ci.setVariable(aEntry.getKey(), aEntry.getValue());                      Context.setVariable("BusinessKey", serilizedText);

After at least 10 rounds of performance testing we got the following comparable results:
                           total  invocation(start process) per  hour                   Avg Time (milliseconds)
Before                  1,000                                                                        8,982
Recommend         2,000                                                                       412
Almost we got 20X increasing from performance perspective.
[Sharding !!!]
Sorry for so late we came to the main point, here introduce the sharding.
  • JBPM clustering
  • JBPM sharding

  • Every node should consist the same process definitions (not mandatory, I will discuss some variants)
  • You should have your own distributor or LB controller (inter-jvm or  intra-jvm will be fine, only difference you want scale-up or scale-out)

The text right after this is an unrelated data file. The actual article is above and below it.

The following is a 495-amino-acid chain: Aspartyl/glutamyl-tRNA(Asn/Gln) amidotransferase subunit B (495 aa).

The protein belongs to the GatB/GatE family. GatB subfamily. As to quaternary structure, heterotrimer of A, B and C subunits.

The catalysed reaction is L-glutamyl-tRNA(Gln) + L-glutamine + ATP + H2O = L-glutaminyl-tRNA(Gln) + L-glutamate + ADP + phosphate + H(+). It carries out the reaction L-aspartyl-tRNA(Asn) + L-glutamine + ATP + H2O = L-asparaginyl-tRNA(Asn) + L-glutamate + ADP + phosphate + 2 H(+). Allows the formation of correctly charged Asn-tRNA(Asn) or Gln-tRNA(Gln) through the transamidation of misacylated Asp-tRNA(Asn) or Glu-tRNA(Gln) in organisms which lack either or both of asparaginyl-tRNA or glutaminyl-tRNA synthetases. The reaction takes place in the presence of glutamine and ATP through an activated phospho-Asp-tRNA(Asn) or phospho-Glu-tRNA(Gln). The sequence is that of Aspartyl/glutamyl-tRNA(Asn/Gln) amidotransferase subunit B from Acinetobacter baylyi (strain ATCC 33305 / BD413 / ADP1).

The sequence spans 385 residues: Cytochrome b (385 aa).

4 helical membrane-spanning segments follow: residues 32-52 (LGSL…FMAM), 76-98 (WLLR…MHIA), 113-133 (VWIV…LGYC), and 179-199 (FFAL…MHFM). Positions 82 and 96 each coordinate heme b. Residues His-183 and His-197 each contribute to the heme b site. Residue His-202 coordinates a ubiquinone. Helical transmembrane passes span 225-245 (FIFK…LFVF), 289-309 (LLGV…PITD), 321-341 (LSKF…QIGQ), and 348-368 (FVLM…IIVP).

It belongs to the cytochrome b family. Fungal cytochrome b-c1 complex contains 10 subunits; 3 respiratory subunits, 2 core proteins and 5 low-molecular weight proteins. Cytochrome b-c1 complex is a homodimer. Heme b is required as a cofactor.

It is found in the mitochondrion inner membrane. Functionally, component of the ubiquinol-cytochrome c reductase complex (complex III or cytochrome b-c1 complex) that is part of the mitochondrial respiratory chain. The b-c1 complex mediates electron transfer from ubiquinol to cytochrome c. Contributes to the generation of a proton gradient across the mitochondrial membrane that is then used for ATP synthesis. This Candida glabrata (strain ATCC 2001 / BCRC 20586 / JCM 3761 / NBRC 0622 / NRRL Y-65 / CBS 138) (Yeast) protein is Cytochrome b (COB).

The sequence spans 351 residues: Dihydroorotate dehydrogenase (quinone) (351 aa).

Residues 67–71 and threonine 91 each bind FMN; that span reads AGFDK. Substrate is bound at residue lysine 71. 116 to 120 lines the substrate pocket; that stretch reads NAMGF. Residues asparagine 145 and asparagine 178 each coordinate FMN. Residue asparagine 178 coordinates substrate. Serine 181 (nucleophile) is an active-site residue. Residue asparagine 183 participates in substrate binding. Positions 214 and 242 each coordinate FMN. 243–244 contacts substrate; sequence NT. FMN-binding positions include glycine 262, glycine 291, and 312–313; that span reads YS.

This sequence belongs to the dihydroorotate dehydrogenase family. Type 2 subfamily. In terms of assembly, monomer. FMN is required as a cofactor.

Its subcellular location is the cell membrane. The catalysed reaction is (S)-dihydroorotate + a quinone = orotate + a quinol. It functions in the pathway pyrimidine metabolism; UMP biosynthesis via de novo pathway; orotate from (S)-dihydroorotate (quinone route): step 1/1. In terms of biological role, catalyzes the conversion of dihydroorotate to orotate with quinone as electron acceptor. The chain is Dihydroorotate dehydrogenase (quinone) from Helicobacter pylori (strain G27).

• Try you best be aware of your single node capacity, if your  application request far beyond the single node or clustering nodes  capacity then try this pattern.
  • The load of your application (for JBPM part) will divided into X  parts (X means how many sharding you want to setup) and also keep the  performance of single nodes under specific loads. Increase total  capacities.
  • Maintainence is harder than before, some deployment or other useful tools need be developed by yourselves.
  • Issue diagnostic will be even harder than before. You should have  some centralized logging system helpping you dig into the process  existed within which nodes, etc.
  • Archiving strategy need clearly definied and controlled. Otherwise you will be messed up.
Suitable areas:
  • Can be used in any areas, but need resolve the process locality/stickness issues. I will discuss that later.
  • Distributor design
    • Intra-JVM
Within single JVM we started multiple JBPM shardings, the distributor will be easily become the java method calling